Art therapy is the use of any artistic expression as a tool in a psychotherapeutic process. It is a method, which the therapist and the client, in a psychotherapeutic collaboration, can use in order to get material from subconsciousness up to consciousness. Art therapy can be used in relation to different psychotherapeutic approaches, and should always be based on a psychotherapeutic theory. In art therapy, the value of the artistic expression is never important. On the contrary, what is important, is the psychic process and the awareness-raising result of that.
Drawing image therapy is a branch of art therapy. It was created by the Danish psychologist and gestalt therapist Hanne Hostrup in the 1980s. Even if drawing image therapy is a complete form of therapy, with its own methods and an own theoretical reference frame, it should always be used in a psychotherapeutic context and be based on a psychotherapeutic theory. The person, who is responsible for the process in question, should always be an educated psychotherapist.
Most important of all is that the therapist in his/her work only ask questions about the pictures drawn by the client. It is the client’s task to explain his/ her pictures, never the therapist’s to interpret them.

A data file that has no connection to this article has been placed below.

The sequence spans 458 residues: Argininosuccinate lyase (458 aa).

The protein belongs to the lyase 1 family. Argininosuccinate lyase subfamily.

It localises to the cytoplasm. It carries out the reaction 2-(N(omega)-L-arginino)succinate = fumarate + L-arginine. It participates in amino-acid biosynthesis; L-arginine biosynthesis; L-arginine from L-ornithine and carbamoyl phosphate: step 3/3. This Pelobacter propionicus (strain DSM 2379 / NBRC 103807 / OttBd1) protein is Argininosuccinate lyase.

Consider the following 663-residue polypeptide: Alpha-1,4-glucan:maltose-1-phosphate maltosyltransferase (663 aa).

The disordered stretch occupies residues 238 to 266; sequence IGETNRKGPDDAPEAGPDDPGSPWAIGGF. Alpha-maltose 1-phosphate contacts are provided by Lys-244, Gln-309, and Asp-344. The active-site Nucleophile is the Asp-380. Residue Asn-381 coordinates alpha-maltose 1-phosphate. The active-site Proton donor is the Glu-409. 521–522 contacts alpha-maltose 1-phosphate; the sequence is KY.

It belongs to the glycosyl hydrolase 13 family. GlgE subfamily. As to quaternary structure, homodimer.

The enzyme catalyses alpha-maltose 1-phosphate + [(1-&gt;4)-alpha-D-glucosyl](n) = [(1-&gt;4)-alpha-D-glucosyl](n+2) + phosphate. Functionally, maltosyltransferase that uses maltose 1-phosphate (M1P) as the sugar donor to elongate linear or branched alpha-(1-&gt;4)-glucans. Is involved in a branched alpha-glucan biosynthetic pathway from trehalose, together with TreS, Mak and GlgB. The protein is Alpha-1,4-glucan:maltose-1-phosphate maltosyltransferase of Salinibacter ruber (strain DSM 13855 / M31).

In drawing image therapy the client is asked to draw with the non-dominant hand. There are two main reasons for this. Firstly, it can help the client to make the achievement pressure smaller, as the client on beforehand is aware that he/she cannot control in the same way how the non-dominant hand functions. Secondly, the drawings become more precise in relation to the problematic that the client works with, just because it is more difficult to control the non-dominant hand.
Because I work as a psychotherapist, do the duty of confidentiality apply to all collaborations between me and the clients. The same do also apply to the products that the clients produce in art therapy. All the drawn pictures that are on this webpage are my own process drawings.
A Narcissistic disorder is a defensive behaviour. It is a coping mechanism and a way to exist that develops out of necessity — not because one would have asked to be treated in a way that forces narcissistic traits. The disorder is something that the individual can’t affect herself. More important than whether someone has or doesn’t have a narcissistic disorder, is what one in that case does with it.
Once upon a time there was a little girl. She was
supposed to be happy
although she was very sad.
She had such a longing.
Eventually, she shut herself out from the rest of
the world and at times,
she was angry, too.
If one has got a symbiotic or a confluent relationship to a group, a situation or to another human being, it is good to change perspective in relation to the problematic. When one can see the relationship and one’s own part in it from a distance, the possibilities to change one’s own approach to the problematic content are greater.